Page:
Thursday, February 24, 2011

Powdered Sugar Overload

I just bought a pastry called a nun’s fart. Really! Okay, that’s actually the English translation of their real name, which is nonnefäscht in Luxembourgish or in pet de nonne in French.

It's Carnival season here, which means that new pastries are filling bakery window displays, full force. I've been spying these knotted donut-like treats for several weeks, so I finally decided to do a little investigating (er, tasting). So, today, in the name of research, I visited seven - yes, seven - different boulangeries to try to track down the five kinds of special Luxembourgish Carnival treats that I had read about here, and on a few other blogs. And Lux residents: I'm going to need your help tracking things down.

Apparently there are five kinds of treats eaten in Luxembourg for Carnival (or Carnaval) - or Fuesent, as it's called here. This is the list, according to a translation of the Grand Duchy of Luxembourg's official web site:
   • Verwurrelt Gedanken (scrambled thoughts), knots of dough with powdered sugar;
   • Nonnefäscht (nun’s farts), fritters dusted with powdered sugar;
   • Täertelcher (beignets),
   • Maisercher (mouse-shaped donut); and
   • Stretzegebäck (scalded dough cakes then baked in the oven).

I was easily able to track down the verwurrelt gedanken - which the bakeries had shortened to verwuerelter - and the nonnefäscht, which seemed to me to be essentially the same thing, apart from the verwuerelter being a bit larger than the nonnefäscht, and the nonnefäscht tasting a bit more deep-fried.

The last three items on the list were a challenge. I visited the Fischer bakery at Hamilius, Kaempff-Kohler, Bakes on the Grand Rue, Oberweis, Schumacher, Jean-Claude Arens in Belair, and window-shopped at Brioche Dorée. Everywhere I stopped, I showed the shopping list above. At every single location, the conversation went pretty much like this (except all other variations were me trying to say what I wanted in French, so a bit more comical):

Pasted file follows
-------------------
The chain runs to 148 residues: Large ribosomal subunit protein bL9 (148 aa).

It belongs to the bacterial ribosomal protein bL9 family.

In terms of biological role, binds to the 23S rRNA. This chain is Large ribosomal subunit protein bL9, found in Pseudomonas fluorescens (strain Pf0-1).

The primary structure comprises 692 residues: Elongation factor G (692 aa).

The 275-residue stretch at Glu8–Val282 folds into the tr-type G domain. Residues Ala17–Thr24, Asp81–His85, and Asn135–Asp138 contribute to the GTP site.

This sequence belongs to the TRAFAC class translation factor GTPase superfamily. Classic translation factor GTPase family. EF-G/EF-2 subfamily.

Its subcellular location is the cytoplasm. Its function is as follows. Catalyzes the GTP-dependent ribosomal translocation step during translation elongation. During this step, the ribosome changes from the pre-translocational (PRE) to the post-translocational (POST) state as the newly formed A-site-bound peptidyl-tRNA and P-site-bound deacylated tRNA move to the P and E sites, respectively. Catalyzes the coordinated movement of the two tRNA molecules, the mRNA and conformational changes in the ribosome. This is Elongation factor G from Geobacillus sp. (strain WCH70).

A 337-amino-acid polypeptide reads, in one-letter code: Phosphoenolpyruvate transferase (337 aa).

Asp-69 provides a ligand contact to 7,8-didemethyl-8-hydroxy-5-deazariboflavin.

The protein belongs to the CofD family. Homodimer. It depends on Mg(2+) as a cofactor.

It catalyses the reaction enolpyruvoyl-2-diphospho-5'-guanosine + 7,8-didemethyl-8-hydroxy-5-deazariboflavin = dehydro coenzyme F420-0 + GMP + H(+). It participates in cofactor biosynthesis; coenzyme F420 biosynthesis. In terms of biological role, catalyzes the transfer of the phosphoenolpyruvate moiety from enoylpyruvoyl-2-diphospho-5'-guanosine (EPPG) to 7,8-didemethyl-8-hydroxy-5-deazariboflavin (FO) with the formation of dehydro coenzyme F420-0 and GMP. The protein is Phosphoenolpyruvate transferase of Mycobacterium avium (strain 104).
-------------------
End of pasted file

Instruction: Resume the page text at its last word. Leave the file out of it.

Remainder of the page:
"Hi, do you happen to have any of these three items?" I pointed to the täertelcher, maisercher and stretzegebäck on my shopping list.

"Is this in Luxembourgish?" asked the woman helping me at Oberweis, unfolding my list to see the top two items, which I had already found and bought several times over.

"Yes, I think so."

"We have these." She pointed to the knotted, powded sugar coated verwuerelter, though they were called yet another different name here (nonnes, perhaps?).

"Are those one of these three things at the bottom of the list?"

"No. What are those things?"

"I'm not really sure. But I read that they are special foods for Carnival season. You don't have any of them?"

"No, we have these," she said, pointing again to the knotted powdered sugar knots. She continued: "Well, we have täertelcher, but these are all täertelcher," she gestured to a glass case full of small fruit, chocolate and cream mini-tarts or tartlettes (which I knew were a permanent fixture, because I eye them every time I'm near a pâtisserie.)
Verwuerelter (left) and nonnefäscht (right).

"But are those special foods for Carnival?"


"Okay, then I guess I'll just take two of the powdered sugar knots."

Then off I went, my shopping bag growing heavier and heavier with powdered sugar knots, because everywhere I stopped, the staff were so willing to help that I felt guilty leaving empty-handed! So, here I sit, eating a plate full of deep-fried, powdered sugar deliciousness and trying to have the willpower to save at least a few for Nick to try when he gets home from work. (Which I have to do, because he reads this blog.)

Anyway, if you're taking notes: the pastries from Kaempff-Kohler and Jean-Claude Arens were my favorites.

The last three items on the list are probably out there somewhere under a different name. In retrospect, I think that the täertelcher are also called Berliners, filled donuts I've seen all over the place that are dipped in powdered sugar. But it's a little odd that none of the bakeries I visited had ever even heard of those remaining items, don't you think? Oh well, if the government of Luxembourg is advertising them, they must exist somewhere...

So, if you come across täertelcher, maisercher, or stretzegebäck, will you let me know in the comments section below where I can find them - and more importantly, what I should call them?

And by the time I hear from you, hopefully I will have come down from my verwuerelter and nonnefäscht sugar high and will be ready to stuff my face once again...all in the name of blog research, of course.

Afternoon spoils.

1 comment:

  1. MMMM-I wish I could have joined you in your research!